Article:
Simple diffusion: movement of particles along their concentration gradient directly through the cell membrane.
Transport of gases (O2 and CO2) occurs via simple diffusion, as the membrane is very permeable to small, nonpolar molecules.
Facilitated diffusion: Facilitated by transmembrane proteins without the expenditure of energy.
Carrier-mediated transport: Transport across the cell membrane by carrier proteins (which undergo conformational changes as the substrate is transported, unlike channel proteins).
Saturation of carrier proteins significantly affect transport.
Active transport refers to the movement of a substance against its concentration gradient. This process requires energy as well as transport proteins.
In primary active transport, the energy required for transport against the concentration gradient is provided by the hydrolysis of ATP.
In secondary active transport, this energy is generated by co-transport of a separate but wsubstance down its concentration gradient. Transport of glucose against the concentration gradient occurs via the Na/glucose symporter, which is found in the intestinal and renal tubular epithelium and is used to transfer glucose intracellularly from the lumen.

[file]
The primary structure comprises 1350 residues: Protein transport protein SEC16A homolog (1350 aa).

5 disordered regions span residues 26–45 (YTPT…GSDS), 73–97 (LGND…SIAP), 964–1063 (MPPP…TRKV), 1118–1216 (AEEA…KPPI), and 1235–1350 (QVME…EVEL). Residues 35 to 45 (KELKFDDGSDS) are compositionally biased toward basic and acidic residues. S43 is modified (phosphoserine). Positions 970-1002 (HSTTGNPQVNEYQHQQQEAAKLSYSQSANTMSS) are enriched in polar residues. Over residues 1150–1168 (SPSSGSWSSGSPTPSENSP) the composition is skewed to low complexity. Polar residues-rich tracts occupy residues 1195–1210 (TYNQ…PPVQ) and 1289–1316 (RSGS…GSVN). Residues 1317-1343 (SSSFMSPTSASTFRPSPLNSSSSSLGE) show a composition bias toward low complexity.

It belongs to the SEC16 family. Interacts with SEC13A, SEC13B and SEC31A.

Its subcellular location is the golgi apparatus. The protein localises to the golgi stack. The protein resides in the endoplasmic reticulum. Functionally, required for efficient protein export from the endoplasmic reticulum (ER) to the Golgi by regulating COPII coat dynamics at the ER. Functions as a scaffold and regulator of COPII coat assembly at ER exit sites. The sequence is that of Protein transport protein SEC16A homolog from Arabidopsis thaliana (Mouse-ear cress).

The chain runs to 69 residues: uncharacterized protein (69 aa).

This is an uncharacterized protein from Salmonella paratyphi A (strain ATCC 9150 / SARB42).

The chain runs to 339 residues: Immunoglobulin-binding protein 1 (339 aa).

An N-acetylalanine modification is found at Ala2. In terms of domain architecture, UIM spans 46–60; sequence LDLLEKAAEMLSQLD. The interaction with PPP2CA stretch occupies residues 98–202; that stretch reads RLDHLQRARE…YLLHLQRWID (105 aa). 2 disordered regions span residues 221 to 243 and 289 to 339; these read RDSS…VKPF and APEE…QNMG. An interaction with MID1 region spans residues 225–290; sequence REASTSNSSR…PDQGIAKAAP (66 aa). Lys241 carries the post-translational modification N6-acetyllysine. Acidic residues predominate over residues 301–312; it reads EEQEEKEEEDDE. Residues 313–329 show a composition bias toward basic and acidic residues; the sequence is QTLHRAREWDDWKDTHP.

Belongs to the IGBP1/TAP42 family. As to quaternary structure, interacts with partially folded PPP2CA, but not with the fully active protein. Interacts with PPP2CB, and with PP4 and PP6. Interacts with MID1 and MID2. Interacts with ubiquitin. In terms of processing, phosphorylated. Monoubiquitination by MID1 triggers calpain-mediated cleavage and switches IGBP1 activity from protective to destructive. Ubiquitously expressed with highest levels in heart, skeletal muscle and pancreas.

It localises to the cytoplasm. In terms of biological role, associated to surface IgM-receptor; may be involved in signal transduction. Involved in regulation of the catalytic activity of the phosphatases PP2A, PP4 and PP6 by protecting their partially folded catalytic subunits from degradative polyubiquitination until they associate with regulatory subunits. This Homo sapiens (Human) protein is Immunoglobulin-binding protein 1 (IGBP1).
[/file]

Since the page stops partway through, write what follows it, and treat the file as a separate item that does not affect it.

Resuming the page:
Endocytosis allows for cellular uptake through the formation of membrane-bound, typically clathrin-coated, vesicles. Uptake of cholesterol by cells occurs by means of receptor-mediated endocytosis (mediated by the LDL receptor).
The difference in the concentration of the substrate across the membrane is called concentration gradient (ΔP). The higher the concentration gradient the higher the rate of transport of the molecule or ion across the membrane.
The larger the surface area (SA) the greater the rate of diffusion.
If the thickness of the membrane (T) is higher (eg, lung fibrosis) then the rate of diffusion would be slower.
High molecular weight (MW) compounds diffuse slowly.
A high oil-water partition coefficient means that a solute is much more soluble in oil than in water.
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